photo credit: Time is Relative via photopin (license)

Creating Widgets in Magento 2

One feature of Magento that is not as often used as it should be are widgets. Widgets are configurable blocks that can be added to the content in wysiwyg editors in the admin. This gives us great possibilities to add rich content with the wysiwyg-editor without having to manually edit the HTML code. Because having your client edit the HTML code of your content is a recipe for disaster.

Widgets were already present in Magento 1, but in this article I’ll show you how to add widgets in Magento 2

Please note that we use the boilerplate module from the article ‘Creating a module in Magento 2‘ as the entry point for this article. If you never creating a block in Magento 2 before I also suggest to read this article first.

Declare your widget

The first thing you need to do, is let Magento know that you have widgets in the first place. The declaration of widgets is done in a file called widget.xml  in the etc -folder of your module:

Widgets have 2 required parameters:

  1. label: This is the name of the widget as it appears in the dropdown when you select a widget.
  2. description: This is a short description that is shown as soon as you select your widget.

Create your widget class

Note that when declaring our widget we also provided a class: Gielberkers\Example\Block\Widget\Example . This is the class that Magento will use to render the widget. So let’s just take a look at that class shall we?

Now that we created our declaration and our class, we can now …

Use your widget in the Wysiwyg editor

If you didn’t know already how to implement a widget with the wysiwyg-editor, let me show you again:
In the wysiwyg-editor, there is a small little button on the upper-left corner. Actually, it’s the second button (the first one is for variables):

Screen Shot 2016-04-01 at 08.28.43
When you click on this button, a panel appears in which you can select your widget:

Screen Shot 2016-04-01 at 08.29.27
That’s it! Insert the widget, save your page (or static block) and take a peek at the frontend. It’s pure magic.

Adding parameters to your widget

It is also possible to add parameters to your widget. This way, you can give your clients means to customise the widget:

Now, if you now go back to the wysiwyg-editor and edit the (or add a new) widget, you’ll see that we’ve created an input field for our user:

Screen Shot 2016-04-01 at 08.39.23
We can access the data inside our widget class by using Magento’s magic methods:

Edit the widget, save the page, and take a peek at the frontend. Pure magic!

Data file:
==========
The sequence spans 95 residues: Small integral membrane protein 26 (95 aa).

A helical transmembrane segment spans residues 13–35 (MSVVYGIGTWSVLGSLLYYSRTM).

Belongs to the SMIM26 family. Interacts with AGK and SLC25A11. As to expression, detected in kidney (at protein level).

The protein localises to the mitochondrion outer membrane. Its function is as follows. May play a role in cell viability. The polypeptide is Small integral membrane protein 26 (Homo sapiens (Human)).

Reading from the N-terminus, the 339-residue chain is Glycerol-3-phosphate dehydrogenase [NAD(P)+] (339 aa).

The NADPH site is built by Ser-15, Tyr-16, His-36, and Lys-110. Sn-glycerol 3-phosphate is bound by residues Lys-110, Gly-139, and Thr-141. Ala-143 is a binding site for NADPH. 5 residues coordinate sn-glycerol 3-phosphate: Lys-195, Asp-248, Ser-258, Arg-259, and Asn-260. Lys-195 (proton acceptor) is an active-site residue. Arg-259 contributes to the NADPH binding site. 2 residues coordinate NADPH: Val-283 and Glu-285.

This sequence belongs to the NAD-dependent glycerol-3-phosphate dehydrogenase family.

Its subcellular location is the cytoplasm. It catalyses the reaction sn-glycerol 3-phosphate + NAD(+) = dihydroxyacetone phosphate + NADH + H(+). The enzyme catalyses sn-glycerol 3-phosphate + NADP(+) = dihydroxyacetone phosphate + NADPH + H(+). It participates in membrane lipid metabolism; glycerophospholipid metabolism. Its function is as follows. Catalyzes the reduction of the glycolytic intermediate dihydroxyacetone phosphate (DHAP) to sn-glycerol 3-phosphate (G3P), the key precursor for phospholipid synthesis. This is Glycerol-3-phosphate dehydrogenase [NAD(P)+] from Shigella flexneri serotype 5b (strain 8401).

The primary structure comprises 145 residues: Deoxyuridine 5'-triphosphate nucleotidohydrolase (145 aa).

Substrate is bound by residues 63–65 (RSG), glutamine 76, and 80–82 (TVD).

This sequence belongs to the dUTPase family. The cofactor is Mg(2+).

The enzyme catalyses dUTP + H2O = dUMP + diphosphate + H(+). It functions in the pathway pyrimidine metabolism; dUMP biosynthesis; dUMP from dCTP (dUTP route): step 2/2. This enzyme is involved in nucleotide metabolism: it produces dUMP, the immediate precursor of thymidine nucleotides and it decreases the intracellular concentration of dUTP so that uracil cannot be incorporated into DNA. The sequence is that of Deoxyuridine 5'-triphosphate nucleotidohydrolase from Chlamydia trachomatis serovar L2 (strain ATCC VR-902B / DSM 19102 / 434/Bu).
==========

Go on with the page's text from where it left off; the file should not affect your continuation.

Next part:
Different type of widget parameters

Not that we only created a parameter of the type ‘text’. Needless to say there are more parameters than just that. Some examples:

  • select, for a dropdown
  • multiselect, to select multiple options at once

Source models

One cool feature you can use in your widgets are source models. You can use source models to provide options of a ‘select’-parameter type. Just look at the following example of a parameter:

This parameter uses the source model Magento\Config\Model\Config\Source\Yesno . Let’s take a look at this class:

The key function here is toOptionArray() . This method returns an array that is used to populate the <select> -attribute:

Screen Shot 2016-04-08 at 08.22.08
There are a lot of source models you can use throughout Magento, just look in any given module if there is a Model\Config\Source -folder, and you’ll see there are a lot of source models out of the box that you can use! But you can also write your own source model of course:

Use it in your widget.xml:

Needless to say, this is how it is rendered in the admin:

Screen Shot 2016-04-08 at 08.21.47
And you can use it in your block class by calling $this->getExample() .


You can also set field dependencies in widgets. This means that one field may only be visible if another field has a certain value. You declare these in the widget.xml file. Here’s an example that shows a category picker depending on another dropdown:

Now, the thing that does the magic in this widget is the following line:

What it says is: “If the parameter ‘choose_category’ has the value ‘1’ then make this field visible, hide otherwise.”. This can be seen when you put it to work:
This is of course a great way to simplify some of the more complex options of your widget, so that it’s better manageable.

This post is part of the series Magento 2 Development from Scratch.

Visitors give this article an average rating of 3.9 out of 5.

How would you rate this article?

2 thoughts on “Creating Widgets in Magento 2”

  1. Tommy Kolkman says:

    You might want to look in the “template” node as well, it gives you the power of using different templates within one widget. When using it in a responsive theme, for example, this might come in handy if you need different markup for mobile and / or desktop.

    1. Giel Berkers says:

      Thanks for the tip! I’ll look into it!

Leave a Reply